The forum made clear there is very little known either by university officials or students about the wider implications of the TCard. However, a great many useful questions were raised, such as: Do we really need the smart card? Why are digital photos and signatures stored when there is no apparent reason for it? What individual information is the university collecting and who has access to that information? While the administration has not substantially answered these questions, Professor Orchard's review committee is a welcome and timely opportunity to deal systemically with these concerns. To be effective and legitimate, the committee must make clear from the beginning that it welcomes an open and substantive discussion of the full breadth of issues related to smart cards on campus. The committee should ensure that its membership includes the range of relevant expertises and interests on campus. To encourage informed debate, before soliciting input it should make exisiting materials public, including the rationales behind the decision to adopt the card, the current information handling principles and practices, the agreement with CyberMark, the costs of implementation and the benefits that have accrued, the technical and administrative problems encountered, and any planning so far for future development and application. The committee's meetings should also be publicized, with written and oral submissions actively encouraged and made public.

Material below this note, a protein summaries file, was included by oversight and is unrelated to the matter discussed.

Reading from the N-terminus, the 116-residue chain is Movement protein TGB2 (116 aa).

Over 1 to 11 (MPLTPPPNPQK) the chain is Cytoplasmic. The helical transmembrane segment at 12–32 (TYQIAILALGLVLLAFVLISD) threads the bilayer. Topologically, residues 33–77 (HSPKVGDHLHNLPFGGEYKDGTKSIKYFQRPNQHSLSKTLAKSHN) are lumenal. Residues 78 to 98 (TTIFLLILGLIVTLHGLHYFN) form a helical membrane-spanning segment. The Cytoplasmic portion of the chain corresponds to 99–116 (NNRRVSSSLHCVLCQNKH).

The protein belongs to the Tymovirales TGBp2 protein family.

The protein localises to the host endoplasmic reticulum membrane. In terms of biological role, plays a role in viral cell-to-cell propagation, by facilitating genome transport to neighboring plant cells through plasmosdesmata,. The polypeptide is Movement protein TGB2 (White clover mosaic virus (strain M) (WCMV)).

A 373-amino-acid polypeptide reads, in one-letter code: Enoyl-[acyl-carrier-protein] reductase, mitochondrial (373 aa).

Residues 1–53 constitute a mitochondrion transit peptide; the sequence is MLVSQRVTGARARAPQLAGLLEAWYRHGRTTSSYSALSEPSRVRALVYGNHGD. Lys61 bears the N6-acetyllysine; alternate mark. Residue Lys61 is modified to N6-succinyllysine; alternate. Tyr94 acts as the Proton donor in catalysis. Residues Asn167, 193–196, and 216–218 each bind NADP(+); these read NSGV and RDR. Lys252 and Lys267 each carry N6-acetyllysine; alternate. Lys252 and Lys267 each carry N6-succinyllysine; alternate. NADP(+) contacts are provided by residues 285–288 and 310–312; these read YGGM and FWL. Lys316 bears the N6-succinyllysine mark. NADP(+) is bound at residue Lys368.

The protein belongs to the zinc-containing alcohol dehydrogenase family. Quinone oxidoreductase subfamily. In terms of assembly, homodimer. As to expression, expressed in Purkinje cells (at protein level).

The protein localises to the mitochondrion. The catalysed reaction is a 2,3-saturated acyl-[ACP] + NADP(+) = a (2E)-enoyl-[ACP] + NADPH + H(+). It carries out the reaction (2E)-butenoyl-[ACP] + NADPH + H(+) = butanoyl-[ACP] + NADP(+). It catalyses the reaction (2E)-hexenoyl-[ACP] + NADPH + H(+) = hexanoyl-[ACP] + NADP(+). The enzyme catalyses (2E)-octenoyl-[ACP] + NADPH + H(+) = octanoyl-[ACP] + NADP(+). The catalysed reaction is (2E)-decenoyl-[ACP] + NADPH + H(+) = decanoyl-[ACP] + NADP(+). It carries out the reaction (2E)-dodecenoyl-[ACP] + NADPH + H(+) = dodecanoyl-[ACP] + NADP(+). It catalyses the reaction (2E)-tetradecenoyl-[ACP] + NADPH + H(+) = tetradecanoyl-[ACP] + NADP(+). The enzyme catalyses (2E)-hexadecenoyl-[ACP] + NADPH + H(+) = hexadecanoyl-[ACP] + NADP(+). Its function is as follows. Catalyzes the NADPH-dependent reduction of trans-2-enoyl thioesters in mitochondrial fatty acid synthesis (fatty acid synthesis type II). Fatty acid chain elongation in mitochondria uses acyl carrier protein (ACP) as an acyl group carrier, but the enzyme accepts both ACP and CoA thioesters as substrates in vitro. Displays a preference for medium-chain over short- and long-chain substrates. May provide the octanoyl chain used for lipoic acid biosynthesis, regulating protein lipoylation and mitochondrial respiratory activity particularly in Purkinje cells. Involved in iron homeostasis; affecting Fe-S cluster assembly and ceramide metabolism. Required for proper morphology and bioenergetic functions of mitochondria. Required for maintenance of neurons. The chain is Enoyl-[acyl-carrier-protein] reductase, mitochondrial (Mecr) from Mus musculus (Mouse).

In addition to procedural concerns the committee should consider a range of social/technical design choices. As a start, it could study Hart House's policy on the use of smart cards, developed with the technology working group's assistance. Now close to official approval, the policy adopts the principles of anonymity and transparency in an explicit attempt to balance the various competing legitimate data handling interests. For instance, no point-of-sale equipment will log personal data, a fact that can be independently verified by examining the relevant computer code available for public scruntiny. The committee could also draw upon the work of such international experts as Roger Clarke, who proposes the following privacy-sensitive design options: electronic signature cards less subject to abuse than all-purpose identification cards; no central storage of biometrics; two-way device authentication (i.e. the card checks the reader for authenticity as well as the other way round); less identity authentication, and more eligibility authentication (the TCard simply establishes that the holder is a registered student rather than who in particular she is); fewer identified transaction trails, and more anonymity and pseudonymity.